It would take superhuman feats to save a TV season best known for bringing us Greatest American Dog and The Baby Borrowers — and, well, that’s exactly what did it. Thanks to spectacular showings from the likes of eight-time gold-medalist swimmer Michael Phelps and surprise-star sprinter Usain Bolt, the 2008 Beijing Summer Olympics didn’t just become summer’s only breakout TV hit; it became the most-watched event ever, with a total audience of 214 million over 17 days. NBC execs credit standout athletes, the prime timing of major events’ live finals, and online synergy — NBC’s Olympics portal posted a record 75.5 million video streams. But our collective mood might’ve also helped those numbers. ”Viewers wanted a diversion from gas prices and the economy,” says Mitch Metcalf, exec VP of scheduling at NBC. ”They just wanted to get away, and this was a nice vacation.”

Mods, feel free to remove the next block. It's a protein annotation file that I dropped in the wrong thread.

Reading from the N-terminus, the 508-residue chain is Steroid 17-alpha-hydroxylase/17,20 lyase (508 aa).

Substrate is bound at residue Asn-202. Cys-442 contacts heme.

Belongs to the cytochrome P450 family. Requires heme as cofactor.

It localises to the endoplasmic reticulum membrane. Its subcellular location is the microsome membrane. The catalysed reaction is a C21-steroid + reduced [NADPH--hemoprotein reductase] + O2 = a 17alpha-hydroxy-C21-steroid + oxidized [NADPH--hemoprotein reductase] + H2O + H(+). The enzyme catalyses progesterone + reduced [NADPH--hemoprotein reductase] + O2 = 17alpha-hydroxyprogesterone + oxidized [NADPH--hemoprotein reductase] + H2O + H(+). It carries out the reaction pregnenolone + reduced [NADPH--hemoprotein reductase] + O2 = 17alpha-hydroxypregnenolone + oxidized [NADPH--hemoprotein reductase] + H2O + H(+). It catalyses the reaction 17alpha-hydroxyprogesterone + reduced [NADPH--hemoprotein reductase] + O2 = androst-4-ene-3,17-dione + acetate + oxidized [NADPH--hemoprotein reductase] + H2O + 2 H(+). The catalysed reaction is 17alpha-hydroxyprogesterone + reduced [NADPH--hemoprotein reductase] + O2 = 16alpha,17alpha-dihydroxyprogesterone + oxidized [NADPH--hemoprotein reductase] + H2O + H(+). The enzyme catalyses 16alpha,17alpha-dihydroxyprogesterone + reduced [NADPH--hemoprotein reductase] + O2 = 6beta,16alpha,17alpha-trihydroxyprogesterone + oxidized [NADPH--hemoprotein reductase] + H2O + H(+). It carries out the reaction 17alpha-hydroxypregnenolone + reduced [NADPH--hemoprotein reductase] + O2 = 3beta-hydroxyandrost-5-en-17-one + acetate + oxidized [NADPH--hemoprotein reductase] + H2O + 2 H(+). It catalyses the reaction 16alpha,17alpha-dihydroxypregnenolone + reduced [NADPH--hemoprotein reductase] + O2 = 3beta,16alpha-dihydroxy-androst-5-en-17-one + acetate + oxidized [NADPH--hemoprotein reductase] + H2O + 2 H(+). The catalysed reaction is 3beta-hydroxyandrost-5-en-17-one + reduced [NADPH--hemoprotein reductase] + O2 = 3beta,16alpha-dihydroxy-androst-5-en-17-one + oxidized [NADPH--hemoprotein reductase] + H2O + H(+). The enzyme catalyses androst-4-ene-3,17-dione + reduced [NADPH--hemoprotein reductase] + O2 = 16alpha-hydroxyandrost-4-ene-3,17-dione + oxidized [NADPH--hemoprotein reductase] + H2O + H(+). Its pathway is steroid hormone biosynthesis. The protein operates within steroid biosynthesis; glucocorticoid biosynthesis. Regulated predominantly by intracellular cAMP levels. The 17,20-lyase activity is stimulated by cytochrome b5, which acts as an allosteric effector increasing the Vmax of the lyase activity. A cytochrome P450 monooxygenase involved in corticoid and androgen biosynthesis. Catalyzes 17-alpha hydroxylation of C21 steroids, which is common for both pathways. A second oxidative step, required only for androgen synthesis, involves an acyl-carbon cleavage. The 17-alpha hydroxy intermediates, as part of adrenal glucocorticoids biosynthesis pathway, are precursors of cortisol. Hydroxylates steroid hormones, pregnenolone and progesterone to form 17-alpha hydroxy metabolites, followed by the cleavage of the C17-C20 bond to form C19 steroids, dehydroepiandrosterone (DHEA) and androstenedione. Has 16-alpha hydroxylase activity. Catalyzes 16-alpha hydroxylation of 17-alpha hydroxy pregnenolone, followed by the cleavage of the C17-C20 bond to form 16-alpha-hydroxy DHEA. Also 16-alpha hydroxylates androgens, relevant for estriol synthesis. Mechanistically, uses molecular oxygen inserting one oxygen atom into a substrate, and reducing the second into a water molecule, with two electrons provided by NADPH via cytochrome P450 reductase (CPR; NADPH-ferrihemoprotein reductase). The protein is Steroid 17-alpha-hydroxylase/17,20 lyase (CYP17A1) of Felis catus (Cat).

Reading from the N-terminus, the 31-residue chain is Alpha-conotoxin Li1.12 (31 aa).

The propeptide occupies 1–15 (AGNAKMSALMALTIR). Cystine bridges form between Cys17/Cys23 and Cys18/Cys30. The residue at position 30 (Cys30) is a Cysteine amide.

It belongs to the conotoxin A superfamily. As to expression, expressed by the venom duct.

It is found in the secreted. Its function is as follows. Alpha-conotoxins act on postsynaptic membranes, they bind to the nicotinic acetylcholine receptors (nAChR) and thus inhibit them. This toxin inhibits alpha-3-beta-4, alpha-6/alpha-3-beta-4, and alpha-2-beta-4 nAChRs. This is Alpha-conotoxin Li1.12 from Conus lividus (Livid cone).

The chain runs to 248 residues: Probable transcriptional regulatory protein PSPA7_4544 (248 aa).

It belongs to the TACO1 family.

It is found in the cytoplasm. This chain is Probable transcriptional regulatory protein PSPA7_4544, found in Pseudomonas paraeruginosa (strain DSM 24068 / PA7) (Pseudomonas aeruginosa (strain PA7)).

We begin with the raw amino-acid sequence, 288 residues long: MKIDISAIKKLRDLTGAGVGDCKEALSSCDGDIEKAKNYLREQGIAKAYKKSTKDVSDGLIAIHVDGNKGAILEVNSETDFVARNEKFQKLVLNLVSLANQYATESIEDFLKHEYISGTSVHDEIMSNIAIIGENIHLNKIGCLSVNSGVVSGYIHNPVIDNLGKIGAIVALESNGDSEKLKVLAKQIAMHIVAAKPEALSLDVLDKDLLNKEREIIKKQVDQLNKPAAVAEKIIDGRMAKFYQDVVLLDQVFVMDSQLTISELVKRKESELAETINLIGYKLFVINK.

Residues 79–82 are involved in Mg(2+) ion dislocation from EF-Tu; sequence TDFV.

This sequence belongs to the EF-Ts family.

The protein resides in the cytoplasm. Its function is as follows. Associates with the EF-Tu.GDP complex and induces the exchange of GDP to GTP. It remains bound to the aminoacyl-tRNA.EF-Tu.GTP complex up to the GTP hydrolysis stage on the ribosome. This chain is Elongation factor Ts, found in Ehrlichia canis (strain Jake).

Once audiences tuned out their problems and tuned in, they were dazzled by awe-inspiring opening and closing ceremonies, one of the biggest Olympics stories ever in Phelps’ stunning run, and a women’s gymnastics competition made more tense by a new scoring system. Then there’s Jamaica’s Bolt, whose flamboyant victory antics made him a subject of debate — showmanlike or unsportsmanlike? — and have so far scored him an endorsement offer from British cable giant Virgin Media (for its high-speed broadband — get it?). ”Put all that together, and we were able to do what seems impossible in network TV these days,” Metcalf says, ”which was increase performance from past years.” So, how long before Bolt’s guest-starring on Heroes?